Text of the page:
Eyes On the Street: SF Gets Its First New Bike Lane in Three Years
San Francisco bicycle riders this morning let out a loud cheer, popped open a bottle of champagne and toasted the city’s first bike lane in three years: a freshly painted sliver of Scott Street on the Wiggle between Oak and Fell that now serves as a left-turn lane for the thousands of daily commuters traveling by bicycle onto Fell Street.
"It feels really great to have some fresh bicycle paint down on the streets," said Andy Thornley, SFBC Program Director, who lit a cigar in celebration. "We have waited a long time and I think I speak for all bicyclists present and all those yet to bicycle in the city that this is an historic day."
The MTA paint crews found themselves caught up in the excitement of the moment on Scott Street, posing for pictures with bicycle activists and smiling and nodding at the thumbs up from passing cyclists in what Thornley described as "a little street party."
"You guys deserve this," said a member of the MTA paint crew who didn’t want to be identified. "You’ve been waiting too long." He added that he was also a bicyclist but had been grounded by a recent injury.
Thornley said the left-turn bike lane on Scott will greatly improve safety for the daily throngs who ride the Wiggle. Indeed, within minutes after the fresh paint had dried, dozens of northbound bicycle riders began using the lane as if it had already been there.
"It’s definitely the way that I move around that part of town so I’m looking forward to being more comfortable and dignified and having a more delightful ride through the Wiggle," said Thornley.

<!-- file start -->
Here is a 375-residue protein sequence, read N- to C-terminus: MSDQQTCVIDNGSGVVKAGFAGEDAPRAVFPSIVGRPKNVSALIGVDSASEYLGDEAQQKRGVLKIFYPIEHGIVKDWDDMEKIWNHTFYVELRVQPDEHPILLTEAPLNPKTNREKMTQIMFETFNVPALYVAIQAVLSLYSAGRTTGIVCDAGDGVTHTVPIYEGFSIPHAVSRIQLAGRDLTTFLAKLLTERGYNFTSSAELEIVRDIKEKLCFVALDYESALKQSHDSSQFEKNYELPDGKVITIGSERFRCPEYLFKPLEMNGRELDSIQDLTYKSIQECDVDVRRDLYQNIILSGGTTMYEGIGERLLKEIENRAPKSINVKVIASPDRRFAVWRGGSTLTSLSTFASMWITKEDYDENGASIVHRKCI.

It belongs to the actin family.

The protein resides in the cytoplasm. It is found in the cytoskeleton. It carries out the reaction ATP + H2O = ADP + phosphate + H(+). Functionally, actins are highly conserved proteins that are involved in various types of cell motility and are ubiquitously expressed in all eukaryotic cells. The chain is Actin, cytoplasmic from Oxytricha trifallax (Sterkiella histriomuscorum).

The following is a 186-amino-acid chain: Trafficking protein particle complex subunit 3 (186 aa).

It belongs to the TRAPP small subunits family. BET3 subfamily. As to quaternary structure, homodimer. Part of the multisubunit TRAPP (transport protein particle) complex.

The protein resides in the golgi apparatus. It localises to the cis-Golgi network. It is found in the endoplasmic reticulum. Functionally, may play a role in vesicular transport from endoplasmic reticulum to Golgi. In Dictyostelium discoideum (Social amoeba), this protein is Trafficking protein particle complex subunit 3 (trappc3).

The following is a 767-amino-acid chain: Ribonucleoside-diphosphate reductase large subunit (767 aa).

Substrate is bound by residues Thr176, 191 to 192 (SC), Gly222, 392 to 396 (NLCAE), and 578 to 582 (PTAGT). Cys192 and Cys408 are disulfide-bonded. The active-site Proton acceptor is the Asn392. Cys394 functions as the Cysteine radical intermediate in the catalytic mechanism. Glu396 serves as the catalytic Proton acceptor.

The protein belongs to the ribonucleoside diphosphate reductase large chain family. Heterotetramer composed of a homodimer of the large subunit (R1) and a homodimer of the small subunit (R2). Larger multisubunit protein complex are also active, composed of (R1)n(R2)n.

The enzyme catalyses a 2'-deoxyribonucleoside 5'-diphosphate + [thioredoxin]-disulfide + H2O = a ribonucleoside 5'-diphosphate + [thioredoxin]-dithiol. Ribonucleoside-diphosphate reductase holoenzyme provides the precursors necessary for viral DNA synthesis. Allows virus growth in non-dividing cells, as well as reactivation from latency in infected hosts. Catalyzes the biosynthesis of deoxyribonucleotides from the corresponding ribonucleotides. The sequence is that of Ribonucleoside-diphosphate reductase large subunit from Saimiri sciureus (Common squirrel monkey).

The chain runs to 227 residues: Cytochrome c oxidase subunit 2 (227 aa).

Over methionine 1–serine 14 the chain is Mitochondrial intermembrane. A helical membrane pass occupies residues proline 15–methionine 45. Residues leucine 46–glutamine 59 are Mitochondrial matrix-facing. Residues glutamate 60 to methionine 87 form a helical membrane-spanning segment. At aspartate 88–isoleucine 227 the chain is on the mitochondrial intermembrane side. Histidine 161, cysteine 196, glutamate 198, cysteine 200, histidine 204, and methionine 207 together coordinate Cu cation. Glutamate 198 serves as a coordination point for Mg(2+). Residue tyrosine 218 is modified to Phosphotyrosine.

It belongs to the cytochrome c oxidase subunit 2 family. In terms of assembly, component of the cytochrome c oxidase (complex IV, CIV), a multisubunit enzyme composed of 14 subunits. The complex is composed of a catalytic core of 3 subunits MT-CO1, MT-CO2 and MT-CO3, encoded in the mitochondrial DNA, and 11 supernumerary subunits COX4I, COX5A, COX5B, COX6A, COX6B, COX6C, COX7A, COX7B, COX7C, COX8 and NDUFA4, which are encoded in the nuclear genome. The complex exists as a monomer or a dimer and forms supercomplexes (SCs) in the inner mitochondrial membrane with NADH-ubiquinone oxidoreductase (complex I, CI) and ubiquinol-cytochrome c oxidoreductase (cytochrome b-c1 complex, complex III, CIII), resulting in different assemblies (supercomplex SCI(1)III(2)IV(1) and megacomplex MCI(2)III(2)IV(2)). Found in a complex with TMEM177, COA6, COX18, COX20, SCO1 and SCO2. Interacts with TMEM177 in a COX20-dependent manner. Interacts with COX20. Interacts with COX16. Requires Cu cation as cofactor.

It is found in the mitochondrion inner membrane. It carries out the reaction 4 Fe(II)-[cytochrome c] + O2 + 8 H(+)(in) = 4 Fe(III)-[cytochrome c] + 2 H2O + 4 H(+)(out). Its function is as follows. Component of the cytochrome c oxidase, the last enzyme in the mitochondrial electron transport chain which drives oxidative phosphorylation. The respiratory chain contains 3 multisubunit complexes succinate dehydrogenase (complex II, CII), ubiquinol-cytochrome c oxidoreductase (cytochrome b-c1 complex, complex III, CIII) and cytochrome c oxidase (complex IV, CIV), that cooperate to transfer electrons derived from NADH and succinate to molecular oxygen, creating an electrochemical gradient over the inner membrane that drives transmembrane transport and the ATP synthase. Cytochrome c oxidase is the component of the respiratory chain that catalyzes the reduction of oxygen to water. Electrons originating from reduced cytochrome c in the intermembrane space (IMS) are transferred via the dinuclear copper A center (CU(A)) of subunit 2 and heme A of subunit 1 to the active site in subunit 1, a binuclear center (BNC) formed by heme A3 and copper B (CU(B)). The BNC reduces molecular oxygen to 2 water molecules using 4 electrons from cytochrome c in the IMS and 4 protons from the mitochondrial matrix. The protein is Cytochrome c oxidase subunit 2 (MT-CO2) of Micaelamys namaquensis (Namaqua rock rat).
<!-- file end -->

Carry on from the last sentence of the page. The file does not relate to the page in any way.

The MTA paint crews moved with precision and speed, completing the bike lane installation in just under three hours, and stenciling in sharrows in under five minutes in up to twenty different locations along the Wiggle and the Lower Haight. It was proof that bike infrastructure is as easy as throwing down a little paint. Tomorrow, crews will finish painting more sharrows on the Wiggle and then move to 5th Street.
Crews also installed three bike racks at the following locations: Yoga Garden at 286 Divisadero, in front of Phuket Thai at 248 Divisadero and at Pacific Primary School at Baker and Grove. An additional nine bike racks will be installed tomorrow on Duboce, Waller and Haight Streets.
A temporary bike corral that can accommodate up to sixteen bicycles also went up in front of Bean There Cafe at Steiner and Waller and will stay in place for 72 hours, according to the MTA’s Heath Maddox, who works in the bicycle program.
The MTA’s Bridget Smith, director of the agency’s Livable Streets Program, said crews would paint new bike lanes tomorrow on Howard Street, Mississippi and Claremont Boulevard.
The Scott Street bike lane, sharrows and bike racks were among 10 Bike Plan projects approved by a San Francisco judge last week in a partial lifting of the bike injunction. While those projects will only amount to a meager 3.7 miles of new bike lanes in the city, the MTA will be allowed to go forward with its plans to install hundreds of bike racks and sharrows.
Thirty seven additional Bike Plan projects will remain on hold pending the outcome of a hearing in June to determine whether the EIR fully complies with CEQA.
On Thursday, a green bike box will be installed where the current bike box is located on Scott Street and Oak following a press conference by the MTA and Mayor Gavin Newsom.
While the improvements are paltry compared to what’s happened in cities like New York, where they’ve added approximately 200 miles of bike lanes over the past two years, the scent of fresh paint in the air made many infrastructure-starved bicycle riders giddy.
"It’s about time," said Brian, a bicycle commuter and recent
transplant from Pittsburg, who was stopped at a red light on Scott and
See more photos from sfbike and Dustin Jensen.